Biennials generally show a collection of the world’s best, sometimes based on a thematic thread. Yet the tie that binds the artists in Made in L.A. is simply location – meaning that the biennial is not only taking place in L.A., but it is also in effect, about L.A. The pared down biennial was curated by Hammer’s chief curator Connie Butler, along with an unlikely partner, independent art critic Michael Ned Holte, who highly ridiculed the biennial’s first edition in 2012. Holte, who previously had no experience putting together a museum exhibition, was chosen by the Hammer’s director Ann Philbin, making enthusiasts wonder if her goal was to make him put his money where his mouth is. In turn, the pair has curated a powerful, yet noticeably different exhibition from 2012, first by cutting nearly half of the participating artists, but also notably including more female artists than males. Holte also left out all of the 60 artists who were featured in the 2012 biennial, reaffirming his critical stance from two-years ago. The resulting exhibition took over the whole of the Hammer Museum; the first time the museum has given its space to one show, and includes 11 newly commissioned works. The show will also offer $25,000 to the artist who wins the Public Recognition reward, which some critics have scoffed at as being tacky or evoking a reality show. But the curators hope this “people’s choice” ploy will encourage visitors to engage more closely with the works in the exhibition, while also giving prize money to a talented artist.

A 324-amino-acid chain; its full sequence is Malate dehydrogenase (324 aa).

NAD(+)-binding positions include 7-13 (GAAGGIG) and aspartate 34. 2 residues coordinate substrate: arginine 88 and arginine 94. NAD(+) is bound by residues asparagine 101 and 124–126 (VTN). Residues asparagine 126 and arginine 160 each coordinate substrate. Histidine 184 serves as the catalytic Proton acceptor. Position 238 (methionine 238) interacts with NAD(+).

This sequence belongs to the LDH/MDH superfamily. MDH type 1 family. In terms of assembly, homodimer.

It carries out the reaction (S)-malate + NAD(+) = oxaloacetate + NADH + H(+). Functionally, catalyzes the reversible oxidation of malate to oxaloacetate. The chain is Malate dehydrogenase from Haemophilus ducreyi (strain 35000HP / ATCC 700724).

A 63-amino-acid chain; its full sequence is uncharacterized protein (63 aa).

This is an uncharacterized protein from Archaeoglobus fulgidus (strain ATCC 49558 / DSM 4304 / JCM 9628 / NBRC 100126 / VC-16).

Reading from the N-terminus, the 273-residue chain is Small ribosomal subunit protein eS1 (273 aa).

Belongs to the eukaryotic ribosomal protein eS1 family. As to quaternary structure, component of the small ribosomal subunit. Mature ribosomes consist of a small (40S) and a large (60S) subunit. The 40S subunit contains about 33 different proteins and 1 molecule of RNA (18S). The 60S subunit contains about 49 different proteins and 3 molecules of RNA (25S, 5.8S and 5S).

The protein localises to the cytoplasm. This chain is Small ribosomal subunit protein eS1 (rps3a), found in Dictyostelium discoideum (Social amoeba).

Los Angeles Museum of Art. LAMOA/SAMOA, 2013. Installation by Stephanie Taylor. Photograph courtesy Robert Wedemeyer.